The idea is you use small quizzes and tasks to train the students, so they can then assess deeper learning in larger assessment tasks by other students.If this effect can be confirmed by refuter research, it could point the way to low cost on-line cruses which provide high quality leaning, equal to, or superior to conventional face-to-face university programs.
In my "ICT Sustainability" course I gave the students small tasks and use peer assessment. This worked well, but it did not occur to me that the students would be learning peer assessment as part of the process.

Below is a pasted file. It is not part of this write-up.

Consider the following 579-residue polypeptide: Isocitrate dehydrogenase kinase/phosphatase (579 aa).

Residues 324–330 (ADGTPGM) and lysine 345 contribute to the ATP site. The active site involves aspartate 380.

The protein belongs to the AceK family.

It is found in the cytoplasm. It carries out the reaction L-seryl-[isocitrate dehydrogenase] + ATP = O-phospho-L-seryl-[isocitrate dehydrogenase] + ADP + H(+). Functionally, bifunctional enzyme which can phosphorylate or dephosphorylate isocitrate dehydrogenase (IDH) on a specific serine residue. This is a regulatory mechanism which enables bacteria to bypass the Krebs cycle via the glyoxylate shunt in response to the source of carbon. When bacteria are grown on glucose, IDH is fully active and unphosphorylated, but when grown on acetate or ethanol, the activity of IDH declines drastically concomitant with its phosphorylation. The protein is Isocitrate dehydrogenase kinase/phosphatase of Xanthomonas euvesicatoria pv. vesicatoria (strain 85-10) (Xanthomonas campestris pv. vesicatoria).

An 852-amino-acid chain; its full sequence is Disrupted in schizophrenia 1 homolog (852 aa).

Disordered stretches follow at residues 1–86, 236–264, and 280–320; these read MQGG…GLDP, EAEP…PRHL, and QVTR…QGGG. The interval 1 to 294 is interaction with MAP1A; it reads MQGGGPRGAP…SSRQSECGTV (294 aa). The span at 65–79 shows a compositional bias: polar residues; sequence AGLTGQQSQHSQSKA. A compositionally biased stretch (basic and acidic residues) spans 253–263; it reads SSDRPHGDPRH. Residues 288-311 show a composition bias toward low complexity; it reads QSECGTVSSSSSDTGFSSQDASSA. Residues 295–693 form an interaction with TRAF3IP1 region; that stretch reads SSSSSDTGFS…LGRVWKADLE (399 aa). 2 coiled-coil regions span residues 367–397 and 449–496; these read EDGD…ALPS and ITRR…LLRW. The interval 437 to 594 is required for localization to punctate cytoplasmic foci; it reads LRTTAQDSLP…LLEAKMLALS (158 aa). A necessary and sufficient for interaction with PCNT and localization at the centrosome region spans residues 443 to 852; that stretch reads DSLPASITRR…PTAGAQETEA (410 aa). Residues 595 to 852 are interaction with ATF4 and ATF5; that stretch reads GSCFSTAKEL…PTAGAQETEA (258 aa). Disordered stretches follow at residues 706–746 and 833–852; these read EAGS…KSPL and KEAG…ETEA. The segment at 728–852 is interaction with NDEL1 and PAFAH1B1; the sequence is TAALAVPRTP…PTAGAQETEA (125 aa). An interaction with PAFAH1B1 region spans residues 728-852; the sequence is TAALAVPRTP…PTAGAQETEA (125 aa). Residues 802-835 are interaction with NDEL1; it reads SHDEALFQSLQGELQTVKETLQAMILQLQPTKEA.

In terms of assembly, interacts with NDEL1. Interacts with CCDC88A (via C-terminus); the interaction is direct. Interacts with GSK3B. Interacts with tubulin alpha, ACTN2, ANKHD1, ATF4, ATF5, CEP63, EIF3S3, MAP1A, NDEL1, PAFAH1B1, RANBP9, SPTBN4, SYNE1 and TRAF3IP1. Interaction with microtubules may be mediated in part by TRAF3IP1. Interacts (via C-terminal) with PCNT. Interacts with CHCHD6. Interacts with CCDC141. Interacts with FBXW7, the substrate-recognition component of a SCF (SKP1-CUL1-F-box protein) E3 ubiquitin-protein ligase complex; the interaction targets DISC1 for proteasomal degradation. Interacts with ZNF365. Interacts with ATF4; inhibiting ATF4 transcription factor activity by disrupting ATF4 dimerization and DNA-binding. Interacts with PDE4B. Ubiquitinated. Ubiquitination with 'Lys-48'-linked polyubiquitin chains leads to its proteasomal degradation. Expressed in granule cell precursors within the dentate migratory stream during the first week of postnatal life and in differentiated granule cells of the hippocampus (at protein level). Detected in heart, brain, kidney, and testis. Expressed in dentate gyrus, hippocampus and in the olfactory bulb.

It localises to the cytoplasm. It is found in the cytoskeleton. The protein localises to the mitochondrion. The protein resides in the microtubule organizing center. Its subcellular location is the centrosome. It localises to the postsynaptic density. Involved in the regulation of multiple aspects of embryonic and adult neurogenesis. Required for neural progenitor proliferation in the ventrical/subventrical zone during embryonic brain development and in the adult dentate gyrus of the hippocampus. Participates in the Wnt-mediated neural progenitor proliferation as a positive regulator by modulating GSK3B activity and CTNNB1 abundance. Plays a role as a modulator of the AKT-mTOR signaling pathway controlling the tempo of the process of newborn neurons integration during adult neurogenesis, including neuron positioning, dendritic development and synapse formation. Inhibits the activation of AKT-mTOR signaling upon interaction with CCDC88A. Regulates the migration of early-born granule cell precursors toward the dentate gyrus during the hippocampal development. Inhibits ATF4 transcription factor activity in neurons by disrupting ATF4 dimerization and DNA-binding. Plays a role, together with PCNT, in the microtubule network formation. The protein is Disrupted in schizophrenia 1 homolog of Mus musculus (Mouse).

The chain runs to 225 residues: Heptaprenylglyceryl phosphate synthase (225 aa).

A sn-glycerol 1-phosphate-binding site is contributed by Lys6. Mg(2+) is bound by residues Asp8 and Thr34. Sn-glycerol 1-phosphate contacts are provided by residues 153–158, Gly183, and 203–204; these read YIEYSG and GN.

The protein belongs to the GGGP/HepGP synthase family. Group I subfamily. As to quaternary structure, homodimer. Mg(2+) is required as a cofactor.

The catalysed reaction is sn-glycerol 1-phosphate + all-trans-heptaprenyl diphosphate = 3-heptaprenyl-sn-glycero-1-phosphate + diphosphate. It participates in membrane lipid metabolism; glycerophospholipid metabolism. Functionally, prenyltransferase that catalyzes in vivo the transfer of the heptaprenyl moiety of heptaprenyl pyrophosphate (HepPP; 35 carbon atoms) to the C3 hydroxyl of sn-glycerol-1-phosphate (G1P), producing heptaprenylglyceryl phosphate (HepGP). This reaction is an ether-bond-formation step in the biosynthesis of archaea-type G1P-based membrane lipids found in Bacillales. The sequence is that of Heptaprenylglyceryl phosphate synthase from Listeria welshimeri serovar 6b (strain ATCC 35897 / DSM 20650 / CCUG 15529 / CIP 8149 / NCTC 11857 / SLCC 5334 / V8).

Caldwell, S., and Gedeon, T.D., (2015). Optimising Peer Marking with Explicit Training: from Superficial to Deep Learning, 1st International Conference on Higher Education Advances. Valencia, Spain, paper DOI: http://dx.doi.org/10.4995/HEAd15.2015.441. Retrieved from https://www.researchgate.net/publication/300487262_Optimising_Peer_Marking_with_Explicit_Training_from_Superficial_to_Deep_Learning
* The CSIT common room is a little like Star Trek Captain's Table. It was designed with two doors: one for ANU Research School of Computer Science staff and one for CSIRO IT Researchers (now Data 61). This was designed for bureaucratic requirements that each organization have its own common room. But the dividing wall was omitted, so once through either door, people freely mingle. As well as current ANU and CSIRO staff, there could be people from anywhere in the world, researching just about anything.